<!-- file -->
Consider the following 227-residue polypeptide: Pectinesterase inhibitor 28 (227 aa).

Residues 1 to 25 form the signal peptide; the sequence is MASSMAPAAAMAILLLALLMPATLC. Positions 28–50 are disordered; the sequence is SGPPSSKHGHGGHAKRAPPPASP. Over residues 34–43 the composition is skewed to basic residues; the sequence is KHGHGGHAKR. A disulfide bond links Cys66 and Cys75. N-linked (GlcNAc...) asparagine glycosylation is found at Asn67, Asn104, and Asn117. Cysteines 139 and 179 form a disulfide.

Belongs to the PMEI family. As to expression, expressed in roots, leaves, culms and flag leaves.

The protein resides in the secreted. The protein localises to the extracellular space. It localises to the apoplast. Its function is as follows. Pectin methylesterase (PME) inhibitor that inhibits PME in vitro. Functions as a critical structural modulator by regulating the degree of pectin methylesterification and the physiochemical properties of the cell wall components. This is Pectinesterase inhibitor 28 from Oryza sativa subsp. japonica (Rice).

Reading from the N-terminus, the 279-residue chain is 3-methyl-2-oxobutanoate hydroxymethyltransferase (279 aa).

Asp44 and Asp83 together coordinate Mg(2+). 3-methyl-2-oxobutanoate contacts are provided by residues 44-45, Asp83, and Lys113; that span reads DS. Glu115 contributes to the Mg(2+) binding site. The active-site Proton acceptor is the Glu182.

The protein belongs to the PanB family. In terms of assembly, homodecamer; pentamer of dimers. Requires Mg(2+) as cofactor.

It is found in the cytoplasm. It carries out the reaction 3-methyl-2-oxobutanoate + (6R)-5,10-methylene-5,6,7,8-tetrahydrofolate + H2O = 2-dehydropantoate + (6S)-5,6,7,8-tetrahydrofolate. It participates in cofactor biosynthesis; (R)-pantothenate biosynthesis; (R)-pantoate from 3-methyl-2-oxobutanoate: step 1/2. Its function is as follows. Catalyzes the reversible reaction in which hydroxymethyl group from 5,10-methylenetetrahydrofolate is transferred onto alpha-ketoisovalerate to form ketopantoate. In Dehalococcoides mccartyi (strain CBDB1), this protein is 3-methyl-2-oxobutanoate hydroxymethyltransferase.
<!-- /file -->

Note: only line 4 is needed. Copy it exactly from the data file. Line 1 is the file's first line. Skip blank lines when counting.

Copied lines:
The protein resides in the secreted. The protein localises to the extracellular space. It localises to the apoplast. Its function is as follows. Pectin methylesterase (PME) inhibitor that inhibits PME in vitro. Functions as a critical structural modulator by regulating the degree of pectin methylesterification and the physiochemical properties of the cell wall components. This is Pectinesterase inhibitor 28 from Oryza sativa subsp. japonica (Rice).